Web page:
Will the NBA realistically be able to hold its season uninterrupted as COVID-19 rages on?
That question became a valid one on Monday after the league announced that it was postponing two more games because of health protocols. That means in its first 20 days of play, the NBA has had to postpone four games because of the virus.
Monday night’s New Orleans vs. Dallas game and Tuesday night’s Chicago vs. Boston game were postponed because teams fell short of having the eight available players required to proceed. It was the third game in two days to be postponed.
The league’s general managers met on Monday to discuss the situation and consult with the National Basketball Players Association. The NBA’s Board of Governors, which is made up of commissioner Adam Silver and team owners and representatives, is scheduled to meet to discuss the virus on Tuesday.
NBA spokesman Mike Bass told Newsday on Monday that there is no talk of pausing the season.
"We anticipated that there would be game postponements this season and planned the schedule accordingly," he said. "There are no plans to pause the season, and we will continue to be guided by our medical experts and health and safety protocols."
According to multiple reports, the topics discussed by the general managers Monday included the elimination of shootarounds, the reduction of practices, more mask-wearing and a potential limitation on the number of people who can be around players. Any changes in protocols are expected to be announced by the league after Tuesday’s meeting.
The league, of course, is not alone in feeling the effects of the virus, given that there has been a surge across the country. Nevertheless, the recent postponements have some talking about the need to pause the season.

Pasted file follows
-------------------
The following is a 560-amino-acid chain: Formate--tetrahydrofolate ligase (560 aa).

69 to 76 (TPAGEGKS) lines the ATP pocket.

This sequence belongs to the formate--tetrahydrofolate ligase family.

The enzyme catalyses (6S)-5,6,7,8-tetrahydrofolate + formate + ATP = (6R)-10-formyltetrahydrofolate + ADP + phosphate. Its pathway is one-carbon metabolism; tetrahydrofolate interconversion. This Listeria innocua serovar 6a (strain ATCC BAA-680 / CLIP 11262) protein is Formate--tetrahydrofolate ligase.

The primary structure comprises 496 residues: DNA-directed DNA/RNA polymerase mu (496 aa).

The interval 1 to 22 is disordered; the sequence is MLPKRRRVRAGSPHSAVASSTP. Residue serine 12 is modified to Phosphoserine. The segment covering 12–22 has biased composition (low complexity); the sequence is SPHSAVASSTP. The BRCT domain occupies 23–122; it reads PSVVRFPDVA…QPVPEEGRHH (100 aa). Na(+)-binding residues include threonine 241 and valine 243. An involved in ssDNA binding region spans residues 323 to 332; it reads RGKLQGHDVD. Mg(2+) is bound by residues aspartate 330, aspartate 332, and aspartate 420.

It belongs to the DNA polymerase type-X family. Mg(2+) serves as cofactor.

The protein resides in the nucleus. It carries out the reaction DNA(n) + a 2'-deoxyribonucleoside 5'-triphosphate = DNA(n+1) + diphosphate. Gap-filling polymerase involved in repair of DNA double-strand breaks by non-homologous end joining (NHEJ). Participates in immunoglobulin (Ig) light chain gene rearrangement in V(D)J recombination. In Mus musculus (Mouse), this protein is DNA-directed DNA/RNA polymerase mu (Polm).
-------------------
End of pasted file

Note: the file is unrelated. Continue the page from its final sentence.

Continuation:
"I think the league is doing the best they can. It is an awful world right now," Nets coach Steve Nash said in a Zoom call after practice on Friday. "We’re all facing this, whether you’re an NBA team, player, front office, or you’re somebody who works in the industry. It’s an awful world, a scary world, we’re losing lives every single day in big numbers.
"So I think the league is doing the best we can. We are trying our best to get through the season, but I think we have to be ready for anything and we are all concerned. We are also all really prepared to fight through this and consider as many options as possible to get through this season. But that doesn’t eliminate the risks, the challenges and the possibility that it’s untenable at some point."
Knicks coach Tom Thibodeau was asked if he is concerned that a shutdown is possible.
"Whatever the league decides along with our medical staff, that’s where we’ll be," he said. "So I’m concerned in general just because what the numbers are saying throughout our country."
This comes after the NBA was praised for the success of its bubble, which allowed the league to finish last season but restricted teams to a single playing site in Orlando. Despite the zero positive tests during the restart, however,there is little enthusiasm for returning to a bubble situation.
"The bubble in itself is a good idea," the Nets’ Joe Harris said. "It’s the safest place we could have been at the time, you’re really able to dedicate everything to the game, there’s not a lot of distractions, there’s a huge emphasis on recovery, you’re not traveling a ton. The basketball quality of the game was just really good, but the other side of it is that it’s tough.
"From a mental perspective, you’re isolated, you don’t get to be around your loved ones, you’re staying in an unfamiliar sort of hotel for 40-plus days. You put anybody in that environment, it’s not ideal in terms of a working environment. Guys are going to make the most of it regardless and we’ll do what is asked of us, but certainly not the ideal scenario."